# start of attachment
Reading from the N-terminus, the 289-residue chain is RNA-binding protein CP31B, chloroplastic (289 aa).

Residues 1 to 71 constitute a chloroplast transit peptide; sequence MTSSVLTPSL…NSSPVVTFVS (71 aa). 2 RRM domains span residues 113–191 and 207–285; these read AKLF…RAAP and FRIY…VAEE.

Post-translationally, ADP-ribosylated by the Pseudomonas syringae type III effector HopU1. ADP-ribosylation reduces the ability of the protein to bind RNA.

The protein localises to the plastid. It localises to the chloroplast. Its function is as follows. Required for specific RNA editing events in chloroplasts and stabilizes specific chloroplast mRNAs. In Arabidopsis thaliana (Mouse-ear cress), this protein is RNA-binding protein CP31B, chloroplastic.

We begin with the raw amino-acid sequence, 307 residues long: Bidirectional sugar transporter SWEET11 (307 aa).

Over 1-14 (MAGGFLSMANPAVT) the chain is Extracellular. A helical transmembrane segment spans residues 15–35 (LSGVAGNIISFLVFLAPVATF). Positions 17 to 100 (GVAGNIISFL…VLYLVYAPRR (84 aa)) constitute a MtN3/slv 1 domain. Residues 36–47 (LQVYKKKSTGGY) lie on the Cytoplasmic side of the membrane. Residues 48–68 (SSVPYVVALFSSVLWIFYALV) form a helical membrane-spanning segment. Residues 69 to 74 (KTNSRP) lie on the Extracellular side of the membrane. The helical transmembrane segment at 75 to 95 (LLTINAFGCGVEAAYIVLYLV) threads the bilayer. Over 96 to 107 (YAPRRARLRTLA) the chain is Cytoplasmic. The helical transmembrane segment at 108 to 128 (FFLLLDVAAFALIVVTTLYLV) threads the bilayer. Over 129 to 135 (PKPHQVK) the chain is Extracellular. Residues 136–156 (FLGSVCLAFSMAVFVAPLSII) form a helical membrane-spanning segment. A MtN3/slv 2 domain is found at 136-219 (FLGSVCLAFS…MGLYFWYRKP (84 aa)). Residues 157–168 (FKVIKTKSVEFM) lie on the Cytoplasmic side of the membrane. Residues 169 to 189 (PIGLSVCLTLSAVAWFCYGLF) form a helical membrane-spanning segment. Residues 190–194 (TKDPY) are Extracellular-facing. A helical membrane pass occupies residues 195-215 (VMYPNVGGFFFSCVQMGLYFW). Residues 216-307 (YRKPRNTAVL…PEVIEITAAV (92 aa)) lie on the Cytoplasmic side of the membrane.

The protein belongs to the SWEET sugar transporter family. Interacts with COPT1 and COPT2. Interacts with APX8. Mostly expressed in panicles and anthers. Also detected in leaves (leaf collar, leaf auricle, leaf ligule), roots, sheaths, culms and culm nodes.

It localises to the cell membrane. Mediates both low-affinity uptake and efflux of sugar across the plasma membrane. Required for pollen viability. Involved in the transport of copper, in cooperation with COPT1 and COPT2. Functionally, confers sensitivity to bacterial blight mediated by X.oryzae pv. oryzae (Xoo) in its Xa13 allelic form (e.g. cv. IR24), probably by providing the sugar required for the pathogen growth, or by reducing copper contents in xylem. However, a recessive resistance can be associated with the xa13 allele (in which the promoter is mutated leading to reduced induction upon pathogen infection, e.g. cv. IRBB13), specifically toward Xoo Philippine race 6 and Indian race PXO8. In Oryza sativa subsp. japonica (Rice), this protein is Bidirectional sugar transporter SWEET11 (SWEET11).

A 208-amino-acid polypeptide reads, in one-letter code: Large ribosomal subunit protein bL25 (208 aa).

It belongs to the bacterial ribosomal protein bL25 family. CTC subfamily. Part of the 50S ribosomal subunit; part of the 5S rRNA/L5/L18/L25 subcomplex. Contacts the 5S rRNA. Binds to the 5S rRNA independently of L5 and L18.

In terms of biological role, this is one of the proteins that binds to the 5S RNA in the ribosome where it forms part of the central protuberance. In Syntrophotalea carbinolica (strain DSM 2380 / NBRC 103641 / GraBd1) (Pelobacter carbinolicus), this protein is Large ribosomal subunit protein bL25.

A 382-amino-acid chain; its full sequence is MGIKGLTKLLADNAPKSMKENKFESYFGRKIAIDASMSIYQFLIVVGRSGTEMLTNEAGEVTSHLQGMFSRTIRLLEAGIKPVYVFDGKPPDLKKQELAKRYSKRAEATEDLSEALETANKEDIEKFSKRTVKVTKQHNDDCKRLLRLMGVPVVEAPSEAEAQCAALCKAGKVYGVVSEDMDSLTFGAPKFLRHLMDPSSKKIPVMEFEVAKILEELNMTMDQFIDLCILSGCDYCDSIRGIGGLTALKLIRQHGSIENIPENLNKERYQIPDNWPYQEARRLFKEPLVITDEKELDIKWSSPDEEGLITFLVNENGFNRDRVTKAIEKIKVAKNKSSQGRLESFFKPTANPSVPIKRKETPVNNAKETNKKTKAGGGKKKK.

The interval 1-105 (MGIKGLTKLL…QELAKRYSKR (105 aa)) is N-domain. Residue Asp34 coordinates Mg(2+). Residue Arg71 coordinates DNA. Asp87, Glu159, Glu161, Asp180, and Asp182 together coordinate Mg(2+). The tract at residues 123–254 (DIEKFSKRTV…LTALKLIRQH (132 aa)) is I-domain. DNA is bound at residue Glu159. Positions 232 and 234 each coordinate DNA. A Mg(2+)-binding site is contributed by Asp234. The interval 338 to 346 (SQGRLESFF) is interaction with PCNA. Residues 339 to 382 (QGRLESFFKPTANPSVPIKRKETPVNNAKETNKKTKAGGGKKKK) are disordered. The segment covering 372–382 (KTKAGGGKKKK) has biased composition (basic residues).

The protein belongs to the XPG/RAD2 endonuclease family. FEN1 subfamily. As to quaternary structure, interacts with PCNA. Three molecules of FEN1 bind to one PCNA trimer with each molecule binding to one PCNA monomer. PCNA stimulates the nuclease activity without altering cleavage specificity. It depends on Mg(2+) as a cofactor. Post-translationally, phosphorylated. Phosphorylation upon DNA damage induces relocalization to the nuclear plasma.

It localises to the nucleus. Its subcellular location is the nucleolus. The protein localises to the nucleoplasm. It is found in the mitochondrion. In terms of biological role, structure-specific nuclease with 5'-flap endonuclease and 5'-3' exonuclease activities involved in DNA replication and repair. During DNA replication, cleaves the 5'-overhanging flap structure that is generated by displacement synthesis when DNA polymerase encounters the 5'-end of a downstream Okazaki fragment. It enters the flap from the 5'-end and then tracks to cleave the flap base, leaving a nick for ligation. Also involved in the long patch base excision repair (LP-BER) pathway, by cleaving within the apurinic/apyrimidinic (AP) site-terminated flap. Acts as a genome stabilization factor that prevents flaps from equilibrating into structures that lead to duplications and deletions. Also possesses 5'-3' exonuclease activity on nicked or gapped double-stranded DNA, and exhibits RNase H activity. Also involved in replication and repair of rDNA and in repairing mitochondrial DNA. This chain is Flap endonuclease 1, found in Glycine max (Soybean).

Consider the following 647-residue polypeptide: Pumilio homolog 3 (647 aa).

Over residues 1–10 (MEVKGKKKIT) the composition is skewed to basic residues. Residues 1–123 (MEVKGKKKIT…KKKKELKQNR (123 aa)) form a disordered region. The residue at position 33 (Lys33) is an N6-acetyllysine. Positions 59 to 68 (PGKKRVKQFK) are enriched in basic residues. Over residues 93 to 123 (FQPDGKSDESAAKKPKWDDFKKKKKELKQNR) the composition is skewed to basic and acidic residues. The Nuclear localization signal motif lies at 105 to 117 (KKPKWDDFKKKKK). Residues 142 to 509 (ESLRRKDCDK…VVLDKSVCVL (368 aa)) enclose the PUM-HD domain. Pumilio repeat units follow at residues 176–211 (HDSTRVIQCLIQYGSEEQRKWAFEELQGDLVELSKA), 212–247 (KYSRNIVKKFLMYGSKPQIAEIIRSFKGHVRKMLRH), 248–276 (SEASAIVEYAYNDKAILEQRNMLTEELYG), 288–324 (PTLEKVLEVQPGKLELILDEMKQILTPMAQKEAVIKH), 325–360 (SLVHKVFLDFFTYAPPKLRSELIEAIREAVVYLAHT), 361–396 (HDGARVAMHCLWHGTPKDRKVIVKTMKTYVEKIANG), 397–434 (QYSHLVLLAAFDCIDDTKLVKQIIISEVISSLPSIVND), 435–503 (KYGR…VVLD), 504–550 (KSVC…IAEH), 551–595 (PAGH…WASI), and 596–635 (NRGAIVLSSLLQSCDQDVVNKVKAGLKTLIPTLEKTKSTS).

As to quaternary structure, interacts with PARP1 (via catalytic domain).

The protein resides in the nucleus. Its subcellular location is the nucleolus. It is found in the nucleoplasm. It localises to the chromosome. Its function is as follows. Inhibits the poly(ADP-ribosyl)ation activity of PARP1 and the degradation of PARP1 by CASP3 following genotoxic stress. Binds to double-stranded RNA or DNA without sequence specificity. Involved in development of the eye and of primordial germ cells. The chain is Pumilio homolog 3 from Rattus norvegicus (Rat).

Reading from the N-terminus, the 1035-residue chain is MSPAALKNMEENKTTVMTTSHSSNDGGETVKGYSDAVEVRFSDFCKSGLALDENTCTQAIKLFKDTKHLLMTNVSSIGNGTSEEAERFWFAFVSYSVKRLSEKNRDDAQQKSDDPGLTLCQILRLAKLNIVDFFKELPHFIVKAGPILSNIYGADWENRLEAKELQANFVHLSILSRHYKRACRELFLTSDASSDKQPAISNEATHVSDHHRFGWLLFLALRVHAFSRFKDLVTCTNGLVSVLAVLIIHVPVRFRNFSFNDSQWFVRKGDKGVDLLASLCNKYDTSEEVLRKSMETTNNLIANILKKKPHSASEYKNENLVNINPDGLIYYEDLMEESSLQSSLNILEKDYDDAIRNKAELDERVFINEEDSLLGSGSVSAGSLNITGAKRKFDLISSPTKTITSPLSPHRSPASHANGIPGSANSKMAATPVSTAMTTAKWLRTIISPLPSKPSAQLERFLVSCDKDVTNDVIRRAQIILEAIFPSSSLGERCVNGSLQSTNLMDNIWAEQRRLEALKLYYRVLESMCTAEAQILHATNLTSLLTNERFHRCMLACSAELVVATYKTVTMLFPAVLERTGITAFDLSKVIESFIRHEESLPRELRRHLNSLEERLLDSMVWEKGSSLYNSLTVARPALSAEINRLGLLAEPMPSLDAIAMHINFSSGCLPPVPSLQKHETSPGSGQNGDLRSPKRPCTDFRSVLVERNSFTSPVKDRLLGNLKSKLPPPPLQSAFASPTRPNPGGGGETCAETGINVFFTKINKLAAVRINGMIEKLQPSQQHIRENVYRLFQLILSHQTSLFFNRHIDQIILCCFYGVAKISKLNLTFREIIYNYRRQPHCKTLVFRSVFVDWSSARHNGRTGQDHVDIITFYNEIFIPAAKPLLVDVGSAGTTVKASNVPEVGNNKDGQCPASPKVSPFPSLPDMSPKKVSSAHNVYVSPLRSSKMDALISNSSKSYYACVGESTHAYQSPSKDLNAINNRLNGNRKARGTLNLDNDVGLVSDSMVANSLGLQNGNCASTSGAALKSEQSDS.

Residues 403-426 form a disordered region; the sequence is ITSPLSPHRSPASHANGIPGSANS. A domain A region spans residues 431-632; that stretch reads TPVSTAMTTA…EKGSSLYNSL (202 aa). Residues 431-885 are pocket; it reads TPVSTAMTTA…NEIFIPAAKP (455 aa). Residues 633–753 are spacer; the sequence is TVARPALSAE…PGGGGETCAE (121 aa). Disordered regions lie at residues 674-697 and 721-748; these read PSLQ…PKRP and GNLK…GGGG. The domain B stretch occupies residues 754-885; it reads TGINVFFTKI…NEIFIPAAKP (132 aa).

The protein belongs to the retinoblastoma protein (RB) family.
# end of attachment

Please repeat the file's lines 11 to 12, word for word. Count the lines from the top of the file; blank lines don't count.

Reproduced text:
In terms of biological role, this is one of the proteins that binds to the 5S RNA in the ribosome where it forms part of the central protuberance. In Syntrophotalea carbinolica (strain DSM 2380 / NBRC 103641 / GraBd1) (Pelobacter carbinolicus), this protein is Large ribosomal subunit protein bL25.

A 382-amino-acid chain; its full sequence is MGIKGLTKLLADNAPKSMKENKFESYFGRKIAIDASMSIYQFLIVVGRSGTEMLTNEAGEVTSHLQGMFSRTIRLLEAGIKPVYVFDGKPPDLKKQELAKRYSKRAEATEDLSEALETANKEDIEKFSKRTVKVTKQHNDDCKRLLRLMGVPVVEAPSEAEAQCAALCKAGKVYGVVSEDMDSLTFGAPKFLRHLMDPSSKKIPVMEFEVAKILEELNMTMDQFIDLCILSGCDYCDSIRGIGGLTALKLIRQHGSIENIPENLNKERYQIPDNWPYQEARRLFKEPLVITDEKELDIKWSSPDEEGLITFLVNENGFNRDRVTKAIEKIKVAKNKSSQGRLESFFKPTANPSVPIKRKETPVNNAKETNKKTKAGGGKKKK.